“While this charge may seem excessive, one needs to bear in mind that the pricing model is not limited to the item itself, but should also factor in preparation, service and cleaning. Other variables like electricity, fuel, cooking gas, and wages also impact the pricing model.”

Nebuloni advises the following questions should be asked to assist price setting:

  • What are the direct costs of the product or service? This refers to the direct materials used and associated with a business offering.
  • What are the business's indirect expenses? These are often referred to as overheads and include expenses such as insurance, advertising, rent, office expenses and salaries.
  • What is the company’s breakeven point? This term refers to when costs and income are equal, meaning there's no profit.
  • How is the competition pricing their offerings? Compare the offerings and prices of competitors, to evaluate where the company’s goods fit into the existing market. Efforts should be made to examine internal processes, and determine where value can be added without increasing costs.
  • What is the current state of your industry and the overall economy? One needs to understand the changing nature of the marketplace to ensure that good business decisions are continually made.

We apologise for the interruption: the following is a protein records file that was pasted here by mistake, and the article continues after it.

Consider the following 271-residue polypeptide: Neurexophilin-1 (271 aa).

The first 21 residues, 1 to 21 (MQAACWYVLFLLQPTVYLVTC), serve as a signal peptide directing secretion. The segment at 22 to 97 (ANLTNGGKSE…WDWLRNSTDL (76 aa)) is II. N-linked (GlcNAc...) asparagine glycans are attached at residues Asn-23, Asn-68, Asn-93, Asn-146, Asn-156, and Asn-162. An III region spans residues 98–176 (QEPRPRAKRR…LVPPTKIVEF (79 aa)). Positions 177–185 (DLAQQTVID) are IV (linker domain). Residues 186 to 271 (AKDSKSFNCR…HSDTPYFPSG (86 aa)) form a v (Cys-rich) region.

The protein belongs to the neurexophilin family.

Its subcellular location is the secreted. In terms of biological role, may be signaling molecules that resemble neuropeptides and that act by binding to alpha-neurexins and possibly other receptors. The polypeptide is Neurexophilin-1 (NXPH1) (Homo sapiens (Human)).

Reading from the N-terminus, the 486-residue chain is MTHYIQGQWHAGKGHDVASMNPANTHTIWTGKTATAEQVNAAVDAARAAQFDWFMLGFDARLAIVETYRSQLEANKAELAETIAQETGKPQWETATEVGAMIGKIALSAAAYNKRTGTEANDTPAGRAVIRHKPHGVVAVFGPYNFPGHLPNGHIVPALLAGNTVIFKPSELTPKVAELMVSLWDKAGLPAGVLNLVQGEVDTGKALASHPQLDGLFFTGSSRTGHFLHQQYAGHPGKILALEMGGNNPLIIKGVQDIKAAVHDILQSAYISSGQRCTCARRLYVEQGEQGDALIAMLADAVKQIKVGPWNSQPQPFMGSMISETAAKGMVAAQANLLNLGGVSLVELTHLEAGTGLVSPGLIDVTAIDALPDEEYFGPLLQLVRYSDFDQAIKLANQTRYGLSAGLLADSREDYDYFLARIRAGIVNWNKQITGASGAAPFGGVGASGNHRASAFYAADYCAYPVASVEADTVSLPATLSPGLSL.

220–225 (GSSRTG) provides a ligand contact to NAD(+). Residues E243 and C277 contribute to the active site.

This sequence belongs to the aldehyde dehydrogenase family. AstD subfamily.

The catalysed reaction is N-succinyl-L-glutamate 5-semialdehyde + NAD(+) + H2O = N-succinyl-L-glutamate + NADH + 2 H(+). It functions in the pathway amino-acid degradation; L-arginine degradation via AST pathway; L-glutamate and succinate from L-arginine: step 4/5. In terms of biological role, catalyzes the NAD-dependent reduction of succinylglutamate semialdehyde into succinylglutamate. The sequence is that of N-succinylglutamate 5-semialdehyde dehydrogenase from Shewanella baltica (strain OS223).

When prices need to be raised

At some point in time, the need will also arise to raise prices, in order to enable a significant increase in revenue. There are various methods in which to raise prices:

  • Move prices up to the next psychological barrier. For example, if the price is R9,00, it might be possible to raise it to R9,99 without difficulty.
  • Shift fees formerly included in the price. For example, instead of raising the price of a food platter with dipping sauces from R199 to R200, remove the dipping sauces as a standard offering, and maintain the price at R199. Now charge an extra R10 for the sauces as an add-on if requested.
  • Keep price increases modest for signature items and raise the price on items less well known by the general public.
  • Test the impact of a price increase by conducting market research.

Keeping ahead of price hikes

Owing to the volatility of raw materials in South Africa, pricing should be reviewed on a six monthly basis, but business’s ultimate goal should be to only increase prices once a year.

Customers are prepared to accept a yearly price increase, but will soon start questioning a business offering if two or three increases are implemented in any given year.

When setting these prices, cognisance should be taken of the fact that the realistic or acceptable Return on Investment (ROI) figure in South Africa in the restaurant and fast food industry is around 20% to 25% per year, or a full return over four to five years.

Ultimately, through understanding and applying these costing principles, and accurately assessing market needs, a business can offer competitively priced and profitable products.

In doing so, the business will not only lay a platform to attract more customers, but ensure that their business can be sustained and grow well into the future.